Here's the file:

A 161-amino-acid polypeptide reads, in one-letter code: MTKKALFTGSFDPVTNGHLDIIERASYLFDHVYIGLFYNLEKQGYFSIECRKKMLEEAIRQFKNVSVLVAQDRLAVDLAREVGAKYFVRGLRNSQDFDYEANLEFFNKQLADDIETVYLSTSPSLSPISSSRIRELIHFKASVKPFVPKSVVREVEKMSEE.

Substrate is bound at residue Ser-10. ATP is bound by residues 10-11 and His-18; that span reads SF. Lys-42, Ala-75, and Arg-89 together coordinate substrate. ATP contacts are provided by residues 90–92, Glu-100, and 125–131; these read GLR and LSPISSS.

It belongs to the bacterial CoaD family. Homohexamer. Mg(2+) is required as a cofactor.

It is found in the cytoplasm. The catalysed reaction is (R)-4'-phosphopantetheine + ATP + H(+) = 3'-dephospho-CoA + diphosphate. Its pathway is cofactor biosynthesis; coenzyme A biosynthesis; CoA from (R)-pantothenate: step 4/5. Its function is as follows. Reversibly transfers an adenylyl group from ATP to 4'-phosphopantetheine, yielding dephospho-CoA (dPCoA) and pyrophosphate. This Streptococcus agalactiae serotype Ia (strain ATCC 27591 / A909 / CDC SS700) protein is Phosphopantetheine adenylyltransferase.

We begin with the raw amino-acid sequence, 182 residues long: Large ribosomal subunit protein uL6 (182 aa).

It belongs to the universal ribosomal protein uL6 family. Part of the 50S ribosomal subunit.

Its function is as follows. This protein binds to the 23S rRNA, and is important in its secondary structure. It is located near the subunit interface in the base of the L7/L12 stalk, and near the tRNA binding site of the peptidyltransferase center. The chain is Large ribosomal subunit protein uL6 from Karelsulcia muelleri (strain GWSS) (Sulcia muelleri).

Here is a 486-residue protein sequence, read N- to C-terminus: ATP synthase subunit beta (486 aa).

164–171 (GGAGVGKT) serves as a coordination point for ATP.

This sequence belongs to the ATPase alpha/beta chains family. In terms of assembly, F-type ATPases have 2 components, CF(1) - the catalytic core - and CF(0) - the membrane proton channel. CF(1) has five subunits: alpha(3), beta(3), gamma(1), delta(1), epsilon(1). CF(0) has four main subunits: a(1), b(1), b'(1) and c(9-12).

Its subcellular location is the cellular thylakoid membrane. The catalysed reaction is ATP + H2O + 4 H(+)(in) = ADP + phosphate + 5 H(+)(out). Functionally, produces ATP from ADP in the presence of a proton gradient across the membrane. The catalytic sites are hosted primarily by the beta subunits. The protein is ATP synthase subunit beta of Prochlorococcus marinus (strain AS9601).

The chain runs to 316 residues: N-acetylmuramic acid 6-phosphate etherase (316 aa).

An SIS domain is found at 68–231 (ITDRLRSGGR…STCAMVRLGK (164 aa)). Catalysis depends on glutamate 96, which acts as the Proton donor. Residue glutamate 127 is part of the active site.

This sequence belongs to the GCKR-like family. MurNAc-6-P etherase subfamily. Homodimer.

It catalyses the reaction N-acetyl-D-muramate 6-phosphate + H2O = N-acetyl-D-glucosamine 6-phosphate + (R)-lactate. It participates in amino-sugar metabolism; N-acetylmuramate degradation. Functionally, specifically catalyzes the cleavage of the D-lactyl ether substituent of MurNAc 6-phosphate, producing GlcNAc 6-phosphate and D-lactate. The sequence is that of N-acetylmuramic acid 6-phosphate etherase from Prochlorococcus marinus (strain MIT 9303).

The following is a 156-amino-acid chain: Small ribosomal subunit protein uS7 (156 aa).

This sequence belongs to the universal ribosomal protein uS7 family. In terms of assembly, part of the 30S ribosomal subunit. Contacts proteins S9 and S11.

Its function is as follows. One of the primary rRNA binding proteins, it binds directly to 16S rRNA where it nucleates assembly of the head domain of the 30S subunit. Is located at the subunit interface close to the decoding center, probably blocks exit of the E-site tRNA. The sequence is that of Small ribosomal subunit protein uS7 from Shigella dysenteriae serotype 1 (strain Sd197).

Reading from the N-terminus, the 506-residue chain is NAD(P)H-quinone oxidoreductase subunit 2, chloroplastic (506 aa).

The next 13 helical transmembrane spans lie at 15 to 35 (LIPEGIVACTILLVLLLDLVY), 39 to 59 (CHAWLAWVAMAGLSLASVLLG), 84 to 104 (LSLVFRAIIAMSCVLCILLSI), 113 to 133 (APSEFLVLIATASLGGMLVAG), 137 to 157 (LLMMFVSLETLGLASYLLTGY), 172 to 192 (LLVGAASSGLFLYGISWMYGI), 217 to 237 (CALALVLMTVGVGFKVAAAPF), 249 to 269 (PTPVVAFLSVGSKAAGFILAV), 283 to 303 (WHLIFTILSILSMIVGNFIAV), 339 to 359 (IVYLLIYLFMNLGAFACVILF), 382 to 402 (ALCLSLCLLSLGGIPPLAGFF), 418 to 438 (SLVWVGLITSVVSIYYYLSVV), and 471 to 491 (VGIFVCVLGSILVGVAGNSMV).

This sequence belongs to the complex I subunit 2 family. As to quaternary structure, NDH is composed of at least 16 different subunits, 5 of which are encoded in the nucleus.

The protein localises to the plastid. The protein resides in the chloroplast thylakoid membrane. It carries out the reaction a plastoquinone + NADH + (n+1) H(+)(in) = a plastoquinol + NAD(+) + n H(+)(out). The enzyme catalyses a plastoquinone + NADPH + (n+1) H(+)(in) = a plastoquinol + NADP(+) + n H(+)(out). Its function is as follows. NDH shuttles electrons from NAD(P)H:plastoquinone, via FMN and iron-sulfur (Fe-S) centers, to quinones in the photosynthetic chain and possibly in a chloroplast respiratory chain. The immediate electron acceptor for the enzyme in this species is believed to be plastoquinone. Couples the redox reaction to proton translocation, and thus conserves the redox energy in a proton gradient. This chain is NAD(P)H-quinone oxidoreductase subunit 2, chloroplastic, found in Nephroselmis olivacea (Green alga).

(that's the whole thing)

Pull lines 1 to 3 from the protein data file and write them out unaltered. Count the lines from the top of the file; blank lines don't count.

A 161-amino-acid polypeptide reads, in one-letter code: MTKKALFTGSFDPVTNGHLDIIERASYLFDHVYIGLFYNLEKQGYFSIECRKKMLEEAIRQFKNVSVLVAQDRLAVDLAREVGAKYFVRGLRNSQDFDYEANLEFFNKQLADDIETVYLSTSPSLSPISSSRIRELIHFKASVKPFVPKSVVREVEKMSEE.

Substrate is bound at residue Ser-10. ATP is bound by residues 10-11 and His-18; that span reads SF. Lys-42, Ala-75, and Arg-89 together coordinate substrate. ATP contacts are provided by residues 90–92, Glu-100, and 125–131; these read GLR and LSPISSS.

It belongs to the bacterial CoaD family. Homohexamer. Mg(2+) is required as a cofactor.